• 36.
    Clausen, Fredrik
    Uppsala University, Medicinska vetenskapsområdet, Faculty of Medicine, Department of Neuroscience, Neurosurgery.
    Delayed Cell Death after Traumatic Brain Injury: Role of Reactive Oxygen Species2004Doctoral thesis, comprehensive summary (Other academic)
    Abstract [en]

    Traumatic brain injury (TBI) is a leading cause of death and disability TBI survivors often suffer from severe disturbances of cognition, memory and emotions. Improving the treatment is of great importance, but as of yet no specific neuroprotective treatment has been found. After TBI there are changes in ion homeostasis and protein regulation, causing generation of reactive oxygen species (ROS). Overproduction of ROS can lead to damage cellmembranes, proteins and DNA and secondary cell death. In the present thesis experimental TBI in rats were used to study the effects of the ROS scavengers α-phenyl-N-tert-butyl-nitrone (PBN) and 2-sulfophenyl-N-tert-butyl-nitrone (S-PBN) on morphology, function, intracellular signalling and apoptosis.

    Posttreatment with PBN and S-PBN resulted in attenuation of tissue loss after TBI and S-PBN improved cognitive function evaluated in the Morris water maze (MWM). Pretreatment with PBN protected hippocampal morphology, which correlated to better MWM-performance after TBI.

    To detect ROS-generation in vivo, a method using 4-hydroxybenzoic acid (4-HBA) microdialysis in the injured cortex was refined. 4-HBA reacts with ROS to form 3,4-DHBA, which can be quantified using HPLC, revealing that ROS-formation was increased for 90 minutes after TBI. It was possible to attenuate the formation significantly with PBN and S-PBN treatment.

    The activation of extracellular signal-regulated kinase (ERK) is generally considered beneficial for cell survival. However, persistent ERK activation was found in the injured cortex after TBI, coinciding with apoptosis-like cell death 24 h after injury. Pretreatment with the MEK-inhibitor U0126 and S-PBN significantly decreased ERK activation and reduced apoptosis-like cell death. Posttreatment with U0126 or S-PBN showed robust protection of cortical tissue.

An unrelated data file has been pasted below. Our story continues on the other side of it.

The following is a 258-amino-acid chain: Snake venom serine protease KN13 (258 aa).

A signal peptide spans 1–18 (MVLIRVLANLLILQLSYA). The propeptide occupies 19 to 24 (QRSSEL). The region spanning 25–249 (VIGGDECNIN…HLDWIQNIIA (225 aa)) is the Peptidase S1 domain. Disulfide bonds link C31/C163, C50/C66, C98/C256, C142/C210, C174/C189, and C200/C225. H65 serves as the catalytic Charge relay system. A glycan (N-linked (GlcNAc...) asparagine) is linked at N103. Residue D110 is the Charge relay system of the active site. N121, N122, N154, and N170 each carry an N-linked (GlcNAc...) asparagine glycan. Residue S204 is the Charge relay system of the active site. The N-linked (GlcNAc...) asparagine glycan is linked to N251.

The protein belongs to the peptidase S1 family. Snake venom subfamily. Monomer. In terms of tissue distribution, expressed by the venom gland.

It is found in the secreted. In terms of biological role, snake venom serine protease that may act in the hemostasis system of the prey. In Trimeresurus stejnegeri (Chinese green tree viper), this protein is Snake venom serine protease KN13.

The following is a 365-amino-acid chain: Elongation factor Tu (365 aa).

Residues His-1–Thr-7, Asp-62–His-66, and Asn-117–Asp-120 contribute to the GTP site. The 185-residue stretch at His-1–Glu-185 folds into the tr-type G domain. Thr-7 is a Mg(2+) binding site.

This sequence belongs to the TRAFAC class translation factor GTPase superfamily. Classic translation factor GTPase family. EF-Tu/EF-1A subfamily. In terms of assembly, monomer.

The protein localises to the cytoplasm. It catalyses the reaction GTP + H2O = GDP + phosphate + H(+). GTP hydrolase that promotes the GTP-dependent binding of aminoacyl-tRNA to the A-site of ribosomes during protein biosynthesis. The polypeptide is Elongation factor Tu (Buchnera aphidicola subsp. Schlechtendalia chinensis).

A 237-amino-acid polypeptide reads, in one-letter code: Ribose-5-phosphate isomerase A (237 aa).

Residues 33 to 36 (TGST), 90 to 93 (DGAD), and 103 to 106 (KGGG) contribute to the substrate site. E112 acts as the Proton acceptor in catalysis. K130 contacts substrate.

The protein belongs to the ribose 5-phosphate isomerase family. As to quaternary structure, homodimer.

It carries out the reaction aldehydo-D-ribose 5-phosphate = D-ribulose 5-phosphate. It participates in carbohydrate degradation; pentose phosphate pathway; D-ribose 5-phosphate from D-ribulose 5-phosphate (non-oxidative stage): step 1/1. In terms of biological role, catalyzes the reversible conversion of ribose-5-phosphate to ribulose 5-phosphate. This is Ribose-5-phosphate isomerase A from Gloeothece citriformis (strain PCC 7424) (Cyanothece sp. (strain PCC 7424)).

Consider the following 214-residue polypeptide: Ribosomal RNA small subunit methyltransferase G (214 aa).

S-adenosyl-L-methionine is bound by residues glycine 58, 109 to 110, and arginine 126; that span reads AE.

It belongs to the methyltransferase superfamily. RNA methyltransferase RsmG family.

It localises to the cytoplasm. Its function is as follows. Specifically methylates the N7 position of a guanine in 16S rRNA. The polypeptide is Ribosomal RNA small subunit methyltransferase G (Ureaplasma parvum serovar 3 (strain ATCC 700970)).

To conclude: ROS-mediated mechanisms play an important role in secondary cell death following TBI. The observed effects of ROS in intracellular signalling may be important for defining new targets for neuroprotective intervention.

    List of papers
    1. Intracranial Pressure Changes During Fluid Percussion, Controlled Cortical Impact and Weight Drop Injury in Rats
    Open this publication in new window or tab >>Intracranial Pressure Changes During Fluid Percussion, Controlled Cortical Impact and Weight Drop Injury in Rats
    Article in journal (Refereed) Submitted
    Identifiers
    urn:nbn:se:uu:diva-91890 (URN)
    Available from: 2004-05-12 Created: 2004-05-12Bibliographically approved
    2. Free Radical Scavenger Posttreatment Improves Functional and Morphological Outcome after Fluid Percussion Injury in the Rat
    Open this publication in new window or tab >>Free Radical Scavenger Posttreatment Improves Functional and Morphological Outcome after Fluid Percussion Injury in the Rat
    2001 In: Journal of Neurotrauma, Vol. 18, no 8, p. 821-32Article in journal (Refereed) Published
    Identifiers
    urn:nbn:se:uu:diva-91891 (URN)
    Available from: 2004-05-12 Created: 2004-05-12Bibliographically approved
    3. Monitoring of Reactive Oxygen Species Production after Traumatic Brain Injury in Rats with Microdialysis and the 4-Hydroxybenzoic Acid Trapping Method
    Open this publication in new window or tab >>Monitoring of Reactive Oxygen Species Production after Traumatic Brain Injury in Rats with Microdialysis and the 4-Hydroxybenzoic Acid Trapping Method
    2001 In: Journal of Neurotrauma, Vol. 18, no 11, p. 1217-27Article in journal (Refereed) Published
    Identifiers
    urn:nbn:se:uu:diva-91892 (URN)
    Available from: 2004-05-12 Created: 2004-05-12Bibliographically approved
    4. Effects of the Nitrone Radical Scavengers PBN and S-PBN on In Vivo Trapping of Reactive Oxygen Species after Traumatic Brain Injury in Rats
    Open this publication in new window or tab >>Effects of the Nitrone Radical Scavengers PBN and S-PBN on In Vivo Trapping of Reactive Oxygen Species after Traumatic Brain Injury in Rats
    2001 In: Journal of Cerebral Blood Flow and Metabolism, Vol. 21, no 11, p. 1259-67Article in journal (Refereed) Published
    Identifiers
    urn:nbn:se:uu:diva-91893 (URN)
    Available from: 2004-05-12 Created: 2004-05-12Bibliographically approved
    5.
    Open this publication in new window or tab >>
    Show others...
    Article in journal (Refereed) Published
    Identifiers
    urn:nbn:se:uu:diva-91894 (URN)
    Available from: 2004-05-12 Created: 2004-05-12Bibliographically approved
    6. Oxygen Free Radical Dependent Activation of Extracellular Signal-regulated Kinase (ERK) Mediates Apoptosis-like Cell Death after Traumatic Brain Injury